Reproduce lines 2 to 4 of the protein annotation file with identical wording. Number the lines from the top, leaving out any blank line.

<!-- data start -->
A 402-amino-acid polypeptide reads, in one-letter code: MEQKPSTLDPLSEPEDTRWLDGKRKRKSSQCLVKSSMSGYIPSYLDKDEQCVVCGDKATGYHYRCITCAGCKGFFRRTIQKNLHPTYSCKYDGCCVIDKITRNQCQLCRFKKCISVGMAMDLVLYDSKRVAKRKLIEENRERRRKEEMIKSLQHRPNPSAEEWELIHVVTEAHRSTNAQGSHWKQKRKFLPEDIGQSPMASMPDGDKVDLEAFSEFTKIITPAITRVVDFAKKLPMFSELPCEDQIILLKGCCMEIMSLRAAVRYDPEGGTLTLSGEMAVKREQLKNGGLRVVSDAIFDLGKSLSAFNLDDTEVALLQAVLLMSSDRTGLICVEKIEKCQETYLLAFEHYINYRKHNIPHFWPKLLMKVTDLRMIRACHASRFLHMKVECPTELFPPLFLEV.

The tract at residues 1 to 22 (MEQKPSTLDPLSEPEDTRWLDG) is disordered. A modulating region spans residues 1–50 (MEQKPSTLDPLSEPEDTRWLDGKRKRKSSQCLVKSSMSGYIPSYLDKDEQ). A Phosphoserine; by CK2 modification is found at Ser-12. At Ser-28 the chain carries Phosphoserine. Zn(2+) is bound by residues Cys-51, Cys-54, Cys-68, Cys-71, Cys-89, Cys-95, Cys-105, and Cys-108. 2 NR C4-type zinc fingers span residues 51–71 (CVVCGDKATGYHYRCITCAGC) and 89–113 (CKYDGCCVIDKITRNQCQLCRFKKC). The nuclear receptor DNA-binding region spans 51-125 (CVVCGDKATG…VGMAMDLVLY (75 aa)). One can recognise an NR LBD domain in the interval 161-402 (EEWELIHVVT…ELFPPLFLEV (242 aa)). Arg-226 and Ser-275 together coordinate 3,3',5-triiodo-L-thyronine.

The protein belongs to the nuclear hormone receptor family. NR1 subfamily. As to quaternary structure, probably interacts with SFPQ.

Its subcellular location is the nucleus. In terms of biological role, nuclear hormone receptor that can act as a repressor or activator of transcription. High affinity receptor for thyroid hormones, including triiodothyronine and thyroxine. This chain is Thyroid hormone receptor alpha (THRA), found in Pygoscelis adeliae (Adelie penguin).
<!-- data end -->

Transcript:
The tract at residues 1 to 22 (MEQKPSTLDPLSEPEDTRWLDG) is disordered. A modulating region spans residues 1–50 (MEQKPSTLDPLSEPEDTRWLDGKRKRKSSQCLVKSSMSGYIPSYLDKDEQ). A Phosphoserine; by CK2 modification is found at Ser-12. At Ser-28 the chain carries Phosphoserine. Zn(2+) is bound by residues Cys-51, Cys-54, Cys-68, Cys-71, Cys-89, Cys-95, Cys-105, and Cys-108. 2 NR C4-type zinc fingers span residues 51–71 (CVVCGDKATGYHYRCITCAGC) and 89–113 (CKYDGCCVIDKITRNQCQLCRFKKC). The nuclear receptor DNA-binding region spans 51-125 (CVVCGDKATG…VGMAMDLVLY (75 aa)). One can recognise an NR LBD domain in the interval 161-402 (EEWELIHVVT…ELFPPLFLEV (242 aa)). Arg-226 and Ser-275 together coordinate 3,3',5-triiodo-L-thyronine.

The protein belongs to the nuclear hormone receptor family. NR1 subfamily. As to quaternary structure, probably interacts with SFPQ.

Its subcellular location is the nucleus. In terms of biological role, nuclear hormone receptor that can act as a repressor or activator of transcription. High affinity receptor for thyroid hormones, including triiodothyronine and thyroxine. This chain is Thyroid hormone receptor alpha (THRA), found in Pygoscelis adeliae (Adelie penguin).